Refusing unsafe work
Workers have the right to refuse unsafe work. If you have reasonable cause to believe that performing a job or task puts you or someone else at risk, you must not perform the job or task. You must immediately notify your supervisor or employer, who will then take the appropriate steps to determine if the work is unsafe and remedy the situation.
As an employer, workers are your eyes and ears on the front line of workplace health and safety. When workers refuse work because they believe it's unsafe, consider it an opportunity to investigate and correct a situation that could have caused harm.
If a worker refuses work because it's unsafe, workplace procedures will allow the issue to be properly understood and corrected. As a worker, you have the right to refuse to perform a specific job or task you believe is unsafe without being disciplined by your employer. Your employer or supervisor may temporarily assign a new task to you, at no loss in pay.
Steps to follow when work might be unsafe
Report the unsafe condition or procedure
- As a worker, you must immediately report the unsafe condition to a supervisor or employer.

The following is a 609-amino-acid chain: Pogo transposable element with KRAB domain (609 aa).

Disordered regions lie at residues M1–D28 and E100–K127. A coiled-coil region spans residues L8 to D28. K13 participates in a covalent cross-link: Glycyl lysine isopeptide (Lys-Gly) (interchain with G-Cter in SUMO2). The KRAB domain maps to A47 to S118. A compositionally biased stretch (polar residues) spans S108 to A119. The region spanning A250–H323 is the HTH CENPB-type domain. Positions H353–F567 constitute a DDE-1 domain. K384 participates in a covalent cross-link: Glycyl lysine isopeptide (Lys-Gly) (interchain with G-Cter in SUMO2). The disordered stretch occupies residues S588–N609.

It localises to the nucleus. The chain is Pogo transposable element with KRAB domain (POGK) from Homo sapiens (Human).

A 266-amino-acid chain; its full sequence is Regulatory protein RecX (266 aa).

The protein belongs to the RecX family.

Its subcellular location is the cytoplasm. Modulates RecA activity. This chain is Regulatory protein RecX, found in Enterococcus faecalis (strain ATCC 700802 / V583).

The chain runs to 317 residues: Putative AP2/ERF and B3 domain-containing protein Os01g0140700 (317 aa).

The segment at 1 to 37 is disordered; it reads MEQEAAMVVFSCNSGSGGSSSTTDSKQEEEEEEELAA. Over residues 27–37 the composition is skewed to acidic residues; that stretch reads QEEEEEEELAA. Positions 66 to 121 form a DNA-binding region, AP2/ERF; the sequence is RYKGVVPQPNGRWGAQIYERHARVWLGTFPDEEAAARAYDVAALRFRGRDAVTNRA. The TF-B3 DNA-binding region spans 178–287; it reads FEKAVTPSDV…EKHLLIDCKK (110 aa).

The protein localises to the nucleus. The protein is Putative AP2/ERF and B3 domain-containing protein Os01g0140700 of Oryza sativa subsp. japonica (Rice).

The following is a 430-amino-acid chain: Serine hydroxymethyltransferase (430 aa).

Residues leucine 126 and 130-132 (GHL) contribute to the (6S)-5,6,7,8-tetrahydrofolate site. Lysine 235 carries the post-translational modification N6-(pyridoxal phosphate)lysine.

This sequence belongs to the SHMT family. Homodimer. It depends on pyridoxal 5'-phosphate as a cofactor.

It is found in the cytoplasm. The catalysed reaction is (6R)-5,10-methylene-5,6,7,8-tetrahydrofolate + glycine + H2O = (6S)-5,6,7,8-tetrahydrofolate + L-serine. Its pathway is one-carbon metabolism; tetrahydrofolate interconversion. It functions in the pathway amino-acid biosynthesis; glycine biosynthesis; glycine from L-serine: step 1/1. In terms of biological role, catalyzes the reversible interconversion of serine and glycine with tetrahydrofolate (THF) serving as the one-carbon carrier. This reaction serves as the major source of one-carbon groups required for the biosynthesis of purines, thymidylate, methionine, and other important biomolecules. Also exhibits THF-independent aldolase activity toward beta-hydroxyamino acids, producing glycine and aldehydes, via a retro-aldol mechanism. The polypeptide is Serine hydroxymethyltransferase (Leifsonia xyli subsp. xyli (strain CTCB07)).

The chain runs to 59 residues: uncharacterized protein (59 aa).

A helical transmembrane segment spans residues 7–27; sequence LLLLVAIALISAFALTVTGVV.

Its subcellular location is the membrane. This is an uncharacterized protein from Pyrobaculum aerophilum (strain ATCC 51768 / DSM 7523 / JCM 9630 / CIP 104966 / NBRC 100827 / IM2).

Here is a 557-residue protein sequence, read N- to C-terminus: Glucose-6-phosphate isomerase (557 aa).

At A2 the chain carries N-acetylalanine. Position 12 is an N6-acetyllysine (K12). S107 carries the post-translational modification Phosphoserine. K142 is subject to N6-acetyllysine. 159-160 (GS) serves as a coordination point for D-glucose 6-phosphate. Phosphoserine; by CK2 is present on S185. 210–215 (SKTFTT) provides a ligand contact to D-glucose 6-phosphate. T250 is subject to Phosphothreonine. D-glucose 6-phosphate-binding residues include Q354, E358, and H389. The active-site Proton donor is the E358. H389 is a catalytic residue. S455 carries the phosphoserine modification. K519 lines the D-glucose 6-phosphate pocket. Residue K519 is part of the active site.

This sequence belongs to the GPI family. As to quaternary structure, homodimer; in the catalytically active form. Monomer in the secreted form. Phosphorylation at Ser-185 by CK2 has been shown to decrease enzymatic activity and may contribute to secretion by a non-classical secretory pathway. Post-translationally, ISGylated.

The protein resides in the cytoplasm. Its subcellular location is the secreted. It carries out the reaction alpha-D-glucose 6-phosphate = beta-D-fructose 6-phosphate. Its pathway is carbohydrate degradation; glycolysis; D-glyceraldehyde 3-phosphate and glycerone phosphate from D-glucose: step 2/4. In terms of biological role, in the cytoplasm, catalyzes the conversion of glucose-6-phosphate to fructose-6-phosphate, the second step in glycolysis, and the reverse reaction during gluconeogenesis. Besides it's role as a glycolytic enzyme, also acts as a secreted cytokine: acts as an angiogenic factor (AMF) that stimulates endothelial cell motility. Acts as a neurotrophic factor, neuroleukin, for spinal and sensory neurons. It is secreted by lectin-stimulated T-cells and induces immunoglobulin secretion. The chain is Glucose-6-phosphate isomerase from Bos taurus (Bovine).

- As a supervisor or employer, you must investigate the matter and fix it if possible. If you decide the worker's concern is not valid, report back to the worker.
If a worker still views work as unsafe after a supervisor or employer has said it is safe to perform a job or task
- As a supervisor or employer, you must investigate the problem and ensure any unsafe condition is fixed.
- This investigation must take place in the presence of the worker and a worker representative of the joint health and safety committee or a worker chosen by the worker's trade union. If there is no safety committee or representing trade union at the workplace, the worker who first reported the unsafe condition can choose to have another worker present at the investigation.
If a worker still views work as unsafe, notify WorkSafeBC
- If the matter is not resolved, the worker and the supervisor or employer must contact WorkSafeBC. A prevention officer will then investigate and take steps to find a workable solution.